The organisation has also attained ‘approved supplier status’ with major Perth-based solar wholesalers, giving it access to lower panel, inverter and battery prices which it can pass on to the community. 

Katanning Energy also issues solar trading credits, which are traded with a broker to reduce community costs further. 


More community energy groups, like Katanning Energy, are coming together to take action on energy security, rising costs and climate change. The simplicity and affordability of installing solar panels on homes and business, has resulted in a high take-up of this technology across Australia. The next step, storing the energy made in on-site batteries, separates into individual and community options.

Both involve high upfront costs. Raising money locally and pooling funds together can be a good start, but community organisations often find it difficult to achieve significant progress without grant funding or building a business model that generates significant cashflow to enter into financing arrangements. A greater range of financing options for community batteries could be beneficial.

Communities interested in a local energy movement should consider what organisation type is most appropriate for them - depending on whether their priorities lean towards community advocacy, or the delivery and management of community-wide solutions.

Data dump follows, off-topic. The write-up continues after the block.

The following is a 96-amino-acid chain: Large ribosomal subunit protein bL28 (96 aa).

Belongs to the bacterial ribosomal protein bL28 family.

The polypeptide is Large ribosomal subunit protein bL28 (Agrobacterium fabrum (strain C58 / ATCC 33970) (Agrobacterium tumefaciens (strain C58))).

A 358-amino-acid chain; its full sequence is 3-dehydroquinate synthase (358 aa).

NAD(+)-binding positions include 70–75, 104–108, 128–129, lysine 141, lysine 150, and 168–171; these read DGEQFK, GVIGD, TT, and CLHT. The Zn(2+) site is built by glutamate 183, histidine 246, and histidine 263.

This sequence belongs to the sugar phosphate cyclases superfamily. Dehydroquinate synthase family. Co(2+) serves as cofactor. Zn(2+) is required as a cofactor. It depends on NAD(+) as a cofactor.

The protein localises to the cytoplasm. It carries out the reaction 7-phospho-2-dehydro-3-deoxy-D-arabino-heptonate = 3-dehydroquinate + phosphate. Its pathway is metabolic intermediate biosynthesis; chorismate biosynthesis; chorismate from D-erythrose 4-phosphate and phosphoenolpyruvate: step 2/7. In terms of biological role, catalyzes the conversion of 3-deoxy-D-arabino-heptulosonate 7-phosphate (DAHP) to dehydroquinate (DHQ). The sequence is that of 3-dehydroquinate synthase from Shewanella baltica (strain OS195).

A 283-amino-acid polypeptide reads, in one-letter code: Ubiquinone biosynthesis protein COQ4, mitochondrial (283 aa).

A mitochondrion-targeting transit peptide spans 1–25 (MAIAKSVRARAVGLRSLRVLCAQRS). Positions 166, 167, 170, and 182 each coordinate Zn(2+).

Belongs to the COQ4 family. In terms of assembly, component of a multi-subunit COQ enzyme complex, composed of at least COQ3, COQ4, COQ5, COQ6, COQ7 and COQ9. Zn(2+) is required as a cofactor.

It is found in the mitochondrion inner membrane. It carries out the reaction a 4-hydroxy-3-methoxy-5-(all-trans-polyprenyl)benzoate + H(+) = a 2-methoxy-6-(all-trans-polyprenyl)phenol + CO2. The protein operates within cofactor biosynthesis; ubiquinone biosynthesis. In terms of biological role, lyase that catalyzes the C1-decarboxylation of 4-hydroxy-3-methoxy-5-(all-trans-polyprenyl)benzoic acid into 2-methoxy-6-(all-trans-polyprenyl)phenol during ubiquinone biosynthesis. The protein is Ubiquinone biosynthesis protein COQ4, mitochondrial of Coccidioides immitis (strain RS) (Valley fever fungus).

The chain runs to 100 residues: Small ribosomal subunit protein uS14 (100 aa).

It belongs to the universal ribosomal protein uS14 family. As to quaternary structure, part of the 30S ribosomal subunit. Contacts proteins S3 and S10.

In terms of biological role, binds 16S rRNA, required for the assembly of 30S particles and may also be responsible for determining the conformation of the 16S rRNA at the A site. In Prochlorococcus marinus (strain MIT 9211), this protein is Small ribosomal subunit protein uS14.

Group aims and type will inform an organisational structure and operating model, and whether it will interface with energy retailers and distributors. It will also inform how the group will engage with and gain the support of government agencies and regulators. 


The net zero transition in regional Australia is in part a story of decentralisation. It opens up critical questions about ownership, control, distribution and responsibility that may lead to new models of energy production, storage and use, that can benefit a local community. 

It will be important for experiences and the learnings of groups like Katanning Energy to be more broadly shared to overcome the ‘top down’ existing model of building large hubs of power generation that send energy out to regions.

A key challenge for governments at all levels is how to best harness community momentum, significant voluntary contributions, and the goodwill of community members to reduce emissions and achieve net zero for their communities, whilst maintaining network stability and covering network costs where appropriate. 

This case study is an excerpt from the Towards Net Zero: Transition Pathways for Regional Australia report, which was released in March 2024 under the Intergovernmental Shared Inquiry Program.

The report was funded by the Australian Government through the Department of Infrastructure, Transport and Regional Development, Communications and the Arts; the Victorian Government Department of Jobs, Skills, Industry and Regions; the South Australian Government Department of Primary Industries and Regions; the Western Australian Government Department of Primary Industries and Regional Development; and the Queensland Government Department of Regional Development, Manufacturing and Water.